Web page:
Philippine economy bucks global headwinds

Workers clean windows of a building in Manila on November 28, 2012.

Story highlights

  • The Philippine economy grew 7.1% last quarter -- the fastest growth in two years
  • Economy growing at the fastest rate in Asia next to China's 7.4% growth
  • Manila is bucking the global pressures of EU debt crisis and China slowdown
  • IMF chief: Philippines economic forecast only nation revised up in 2012
The Philippine economy grew 7.1% last quarter -- the fastest growth in two years and the fastest pace in Asia next to China -- a strong sign that the Southeast Asian economy is building domestic-growth rather than relying on exports.
Manila is bucking the global pressures of the eurozone debt crisis and the slowdown in China. The Philippines is the only nation whose expected growth has been raised by the International Monetary Fund, rather than revised down, IMF Chief Christine Lagarde noted while visiting Manila earlier this month.
"There is no denying it, the Philippines is having a fantastic year despite strong global headwinds," HSBC said in a research note Wednesday. "This is largely due to the fact that policy makers took timely measures to counterbalance an anticipated slowdown of demand from China and the eurozone as well as the resilient nature of the services-oriented economy."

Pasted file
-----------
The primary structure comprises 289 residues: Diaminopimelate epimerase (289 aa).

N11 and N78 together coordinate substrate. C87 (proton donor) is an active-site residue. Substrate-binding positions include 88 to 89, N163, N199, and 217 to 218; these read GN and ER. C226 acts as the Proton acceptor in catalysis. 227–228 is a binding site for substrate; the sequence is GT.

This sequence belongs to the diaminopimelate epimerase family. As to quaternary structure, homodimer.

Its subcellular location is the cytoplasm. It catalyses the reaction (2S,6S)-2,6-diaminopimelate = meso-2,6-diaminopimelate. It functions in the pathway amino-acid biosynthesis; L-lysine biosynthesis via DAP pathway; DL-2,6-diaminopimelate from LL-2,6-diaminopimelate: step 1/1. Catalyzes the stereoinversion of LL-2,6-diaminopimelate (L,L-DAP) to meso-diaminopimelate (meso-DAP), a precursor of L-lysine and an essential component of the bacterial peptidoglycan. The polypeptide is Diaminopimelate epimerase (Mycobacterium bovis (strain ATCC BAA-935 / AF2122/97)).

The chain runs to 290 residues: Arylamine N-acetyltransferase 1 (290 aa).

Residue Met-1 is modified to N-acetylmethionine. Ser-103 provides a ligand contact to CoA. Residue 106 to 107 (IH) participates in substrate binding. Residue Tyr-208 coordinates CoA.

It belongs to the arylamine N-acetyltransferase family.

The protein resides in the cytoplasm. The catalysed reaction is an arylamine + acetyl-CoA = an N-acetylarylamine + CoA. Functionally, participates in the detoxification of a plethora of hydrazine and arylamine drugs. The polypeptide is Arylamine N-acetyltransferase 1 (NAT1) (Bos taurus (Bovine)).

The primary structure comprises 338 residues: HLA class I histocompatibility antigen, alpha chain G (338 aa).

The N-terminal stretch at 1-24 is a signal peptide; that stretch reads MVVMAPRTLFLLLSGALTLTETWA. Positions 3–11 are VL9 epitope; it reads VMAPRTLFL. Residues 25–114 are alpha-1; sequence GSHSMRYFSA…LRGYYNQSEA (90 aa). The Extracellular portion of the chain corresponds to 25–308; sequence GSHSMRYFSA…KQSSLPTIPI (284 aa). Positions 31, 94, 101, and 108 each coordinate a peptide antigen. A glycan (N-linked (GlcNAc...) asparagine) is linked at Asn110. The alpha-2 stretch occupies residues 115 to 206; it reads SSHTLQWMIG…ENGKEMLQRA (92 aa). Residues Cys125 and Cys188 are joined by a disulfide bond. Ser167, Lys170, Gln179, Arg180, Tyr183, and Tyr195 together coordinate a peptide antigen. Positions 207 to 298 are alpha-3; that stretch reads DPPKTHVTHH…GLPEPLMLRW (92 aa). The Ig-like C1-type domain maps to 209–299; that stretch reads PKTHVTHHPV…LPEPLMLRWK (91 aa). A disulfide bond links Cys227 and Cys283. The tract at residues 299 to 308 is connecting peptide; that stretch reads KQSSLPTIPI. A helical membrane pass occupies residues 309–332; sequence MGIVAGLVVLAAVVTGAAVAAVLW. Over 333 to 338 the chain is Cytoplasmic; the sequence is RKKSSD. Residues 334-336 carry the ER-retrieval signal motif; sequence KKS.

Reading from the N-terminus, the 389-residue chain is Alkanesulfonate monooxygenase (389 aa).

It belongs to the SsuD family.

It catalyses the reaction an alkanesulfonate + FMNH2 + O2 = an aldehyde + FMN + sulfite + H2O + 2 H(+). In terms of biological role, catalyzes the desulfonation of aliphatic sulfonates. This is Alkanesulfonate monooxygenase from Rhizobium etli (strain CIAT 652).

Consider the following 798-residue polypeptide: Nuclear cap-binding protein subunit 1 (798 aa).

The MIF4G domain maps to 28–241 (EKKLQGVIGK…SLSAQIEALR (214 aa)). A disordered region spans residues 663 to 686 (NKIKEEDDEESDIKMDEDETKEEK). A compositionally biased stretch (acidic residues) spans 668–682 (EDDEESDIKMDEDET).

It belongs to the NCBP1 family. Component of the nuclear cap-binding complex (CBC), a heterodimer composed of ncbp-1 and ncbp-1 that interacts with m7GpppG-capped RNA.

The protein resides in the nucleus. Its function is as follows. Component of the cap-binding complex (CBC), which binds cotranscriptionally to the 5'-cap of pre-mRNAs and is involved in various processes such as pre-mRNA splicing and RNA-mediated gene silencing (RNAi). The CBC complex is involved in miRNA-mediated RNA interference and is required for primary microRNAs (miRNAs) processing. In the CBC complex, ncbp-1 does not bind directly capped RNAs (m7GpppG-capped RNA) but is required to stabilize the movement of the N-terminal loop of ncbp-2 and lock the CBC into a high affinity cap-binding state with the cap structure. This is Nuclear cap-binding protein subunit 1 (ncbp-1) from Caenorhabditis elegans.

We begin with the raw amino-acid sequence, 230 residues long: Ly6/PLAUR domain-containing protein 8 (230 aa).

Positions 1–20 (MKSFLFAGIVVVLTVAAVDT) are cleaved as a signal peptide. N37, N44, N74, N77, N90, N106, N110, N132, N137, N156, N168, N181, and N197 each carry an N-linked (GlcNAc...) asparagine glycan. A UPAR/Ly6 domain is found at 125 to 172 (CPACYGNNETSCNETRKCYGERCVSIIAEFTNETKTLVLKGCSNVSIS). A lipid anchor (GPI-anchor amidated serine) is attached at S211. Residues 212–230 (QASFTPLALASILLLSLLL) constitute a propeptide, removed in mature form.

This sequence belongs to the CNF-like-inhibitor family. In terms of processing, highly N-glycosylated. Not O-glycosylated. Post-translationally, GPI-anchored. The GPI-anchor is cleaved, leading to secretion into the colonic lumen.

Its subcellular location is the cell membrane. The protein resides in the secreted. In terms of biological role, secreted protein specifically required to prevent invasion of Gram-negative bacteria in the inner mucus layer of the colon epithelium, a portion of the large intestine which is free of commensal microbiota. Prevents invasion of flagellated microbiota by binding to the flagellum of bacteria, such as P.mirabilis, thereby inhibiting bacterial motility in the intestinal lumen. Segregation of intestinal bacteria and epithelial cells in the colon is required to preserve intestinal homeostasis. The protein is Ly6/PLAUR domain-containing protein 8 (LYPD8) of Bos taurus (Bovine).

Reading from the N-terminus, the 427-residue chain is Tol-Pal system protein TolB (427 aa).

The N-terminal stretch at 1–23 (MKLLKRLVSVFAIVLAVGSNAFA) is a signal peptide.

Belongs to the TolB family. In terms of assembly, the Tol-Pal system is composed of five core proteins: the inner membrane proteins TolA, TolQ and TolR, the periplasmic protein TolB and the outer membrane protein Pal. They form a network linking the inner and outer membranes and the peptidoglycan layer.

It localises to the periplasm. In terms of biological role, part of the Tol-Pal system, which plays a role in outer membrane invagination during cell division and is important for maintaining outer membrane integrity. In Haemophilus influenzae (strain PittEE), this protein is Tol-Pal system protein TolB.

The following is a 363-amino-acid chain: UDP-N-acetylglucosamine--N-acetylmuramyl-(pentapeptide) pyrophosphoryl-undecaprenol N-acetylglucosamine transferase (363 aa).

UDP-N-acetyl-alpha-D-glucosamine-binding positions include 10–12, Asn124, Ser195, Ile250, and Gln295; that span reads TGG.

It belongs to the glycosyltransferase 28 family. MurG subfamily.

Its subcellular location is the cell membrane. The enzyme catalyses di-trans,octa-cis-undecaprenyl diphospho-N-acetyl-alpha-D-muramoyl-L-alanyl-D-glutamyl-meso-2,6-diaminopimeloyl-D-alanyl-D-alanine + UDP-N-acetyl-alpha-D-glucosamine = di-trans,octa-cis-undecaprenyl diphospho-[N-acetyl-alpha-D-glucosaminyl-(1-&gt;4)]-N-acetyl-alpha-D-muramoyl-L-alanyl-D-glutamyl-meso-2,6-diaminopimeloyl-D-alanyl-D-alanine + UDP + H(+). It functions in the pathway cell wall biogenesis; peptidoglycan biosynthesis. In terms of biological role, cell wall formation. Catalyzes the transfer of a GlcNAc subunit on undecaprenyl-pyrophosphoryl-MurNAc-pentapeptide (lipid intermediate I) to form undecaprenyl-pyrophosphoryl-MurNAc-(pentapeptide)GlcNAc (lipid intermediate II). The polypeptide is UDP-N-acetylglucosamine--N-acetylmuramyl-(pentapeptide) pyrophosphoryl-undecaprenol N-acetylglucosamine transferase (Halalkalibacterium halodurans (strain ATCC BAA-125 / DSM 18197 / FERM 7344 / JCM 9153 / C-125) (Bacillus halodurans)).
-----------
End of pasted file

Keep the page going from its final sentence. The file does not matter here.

The stronger-than-expected growth brings more good news for the administration of President Benigno Aquino III, who last month signed a landmark peace deal with Muslim rebel leaders that moves to end the long-running insurgency in the nation's troubled south.
A strong service sector, accelerated growth of the industry sector and better than expected agricultural output led grow, Socio-Economic Planning Secretary Arsenio Balisacan told reporters Wednesday. Household spending contributed more than half of the growth on the demand side, he added.
The 7.1% year-on-year growth in the third quarter was up from 6% growth in the second quarter. "Overall, we now expect the economy to expand by 6.3% this year, up from our previous forecast of 5.0%,"wrote Gareth Leather of Capital Economics in a research note. "Reflecting the economy's resilience, we are also raising our growth forecast for 2013 to 4.5%, up from 4.0% previously."